How CX Differs from Customer Service
Customer Experience (CX) is one of the biggest buzz words in business nowadays, aside from GDPR perhaps.
Companies are pouring more resources than ever before into building a strong customer experience, and many expect to soon compete on experience more than price or quality as competition increases and loyalty decreases.
Research companies such as Forrester have begun releasing annual CX reports with some incredible insights:
“Companies that invest in Customer Experience have higher stock price growth and higher total returns than similar companies that do not.”
The growing importance of Customer Experience can even be seen within the Irish market with the first ever CX Awards taking place later this year. Yet despite its growing popularity we often see confusion arising between CX and Customer Service. So in this post we will look at the differences between the two. The importance of each. And ultimately aim to determine whether one can be implemented in place of the other.
Customer Experience refers to the way in which your customers perceive their overall interaction with your company. A successful CX strategy focuses on improving customer satisfaction throughout the entire customer journey as opposed to interactions at individual touchpoints. Customer Experience is often discussed alongside Customer Service. However, it is important to note that there is a distinct difference between the two.
Customer Experience, as stated above, looks at your customers’ or potential customers’ overall opinion of your brand. It is based on cumulative experiences across multiple touchpoints and via multiple channels over time. An experience your customer has with your brand can be as simple as browsing your website to raising a query on a product through your online chat box. The key differentiator here is that CX does not look at experiences in isolation, but as a journey which ranges from awareness to aftercare and beyond.
So what do we mean by journey…
As a customer interacts with your company, they go through various stages both before and after making a purchase. This is referred to as the ‘customer journey’. The journey itself varies from company to company. So, it’s best if you draw out your own customer journey map as opposed to grabbing one off the internet. If you’re not sure where to begin then get a pen and paper and jot down the steps your customer(s) go through in engaging with your company. Whether it be a product, an online experience, or a service, or any combination. Be sure to look at this from the perspective of each of the types of customers you have also. For example do your “Millenial” customers behave differently to customers of other generations?
To create a comprehensive customer experience you need to ensure that you are providing the best service possible at each stage of the journey, and for each customer. Looking at stages in isolation can mean that you ignore other vital touchpoints. If a customer has a negative interaction at one of these touchpoints you could risk them dropping off even before a purchase is made.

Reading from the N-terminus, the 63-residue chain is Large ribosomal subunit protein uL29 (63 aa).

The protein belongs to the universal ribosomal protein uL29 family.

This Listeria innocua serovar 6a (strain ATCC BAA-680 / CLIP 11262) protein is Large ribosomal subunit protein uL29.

Customer Service on the other hand is defined as the provision of service to customers before, during and after a purchase. It strives to increase customer satisfaction and loyalty by creating longstanding relationships with customers. Customer service could include helping a customer choose the right product before they make a purchase. But it is most commonly associated with the help provided after a purchase has been made. Customer service involves assisting customers on how to best use the product, on trouble-shooting any issues, and ensuring they had a great buying experience.
So what’s the difference…
From the above we can see that CX is the overarching sum of all interactions whereas Customer Service (CS) is a function within an organisation and is a vital element of Customer Experience. And although CS is only one element of CX it is an important one! In fact, according to a report by Rightnow Technologies (now part of Oracle):
‘73% of customers leave because they are dissatisfied with customer service, but companies think just 21% leave for this reason’.
However, if you focus solely on CS you can risk losing customers at other stages of the life cycle due to poor performance.
As CS deals primarily with aftercare service it is largely reactive whereas CX is seen to be proactive in its approach. CS often comes into play when a customer has had a disappointing experience with a product. Conversely the goal of customer experience in many cases is to avoid customers having to contact customer service to begin with. Ensuring that your customers have a positive overall opinion of your brand is a clear competitive advantage: ultimately it leads to long term loyalty and advocacy which we all know is major advantage as the cost of retention is far lower than that of acquisition.
In conclusion, neither CX or CS is more important than the other. Both play an integral role in customer satisfaction. However, looking at CS alone ignores the other touchpoints along the journey so taking a broader approach and developing a CX strategy ensures that you don’t fall into this trap.
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